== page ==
Skip to main content

Interpersonal coordination in early interactions: Comparisons of infant-directed singing and speech

Interpersonal coordination in early interactions: Comparisons of infant-directed singing and speech

Presenter Name:Erica Flaten

School/Affiliation:McMaster University

Co-Authors:Erica Flaten, Natasha Wandel, Susan Marsh-Rollo, Dobromir Dotov, Laurel Trainor


Across cultures, mothers interact with their infants through infant-directed (ID) singing and ID speech. Further, lullabies and playsongs are sung differently, to differentially impact mother-infant arousal. Although some studies have investigated the coordination of behaviour and/or arousal during caregiver-infant interactions, the current study is the first to compare interpersonal coordination of movement and arousal during naturalistic ID singing and ID speech. We compare two forms of coordination: similarity (how correlated the signals are) and bidirectional information flow (how much each time series predicts the other). Given that the beat of music is typically more regular than for speech, we expect movements during music to be more synchronized, and therefore more similar. Given that speech contains more turn-taking, we expect greater information flow between mother and infant during speech. Data collection is ongoing, and here we focus on the movement measures. Mother-infant dyads (N = 4 dyads; 5 months) came to the LIVELab at McMaster University, where reflective markers were placed on each dyad member’s head, wrist and torso, and movements were recorded by motion capture cameras (Qualisys). After a baseline period, in 3 counterbalanced conditions mothers sang songs familiar to her infant (1) as a lullaby, (2) as a playsong, and (3) told the story of the song(s) they sung in infant-directed speech. Preliminary results suggest mothers move faster while infants move slower during playsongs, and that coordination of movement speed may differ for the 3 conditions. This project should significantly advance our understanding of ID singing in caregiver-infant interactions.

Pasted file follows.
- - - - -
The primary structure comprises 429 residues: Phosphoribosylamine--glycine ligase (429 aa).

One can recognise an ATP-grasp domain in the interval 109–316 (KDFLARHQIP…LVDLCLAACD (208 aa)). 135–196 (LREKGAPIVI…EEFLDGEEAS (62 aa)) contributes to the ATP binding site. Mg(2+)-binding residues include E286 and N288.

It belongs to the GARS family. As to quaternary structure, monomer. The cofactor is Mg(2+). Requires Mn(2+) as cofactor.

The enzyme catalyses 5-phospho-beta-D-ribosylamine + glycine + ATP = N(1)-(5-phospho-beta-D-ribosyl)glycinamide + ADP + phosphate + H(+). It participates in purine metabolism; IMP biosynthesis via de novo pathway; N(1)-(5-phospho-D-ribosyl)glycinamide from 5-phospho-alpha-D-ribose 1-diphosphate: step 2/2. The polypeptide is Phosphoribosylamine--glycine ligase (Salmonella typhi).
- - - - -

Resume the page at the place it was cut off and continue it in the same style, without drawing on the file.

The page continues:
Poster PDFPoster PDF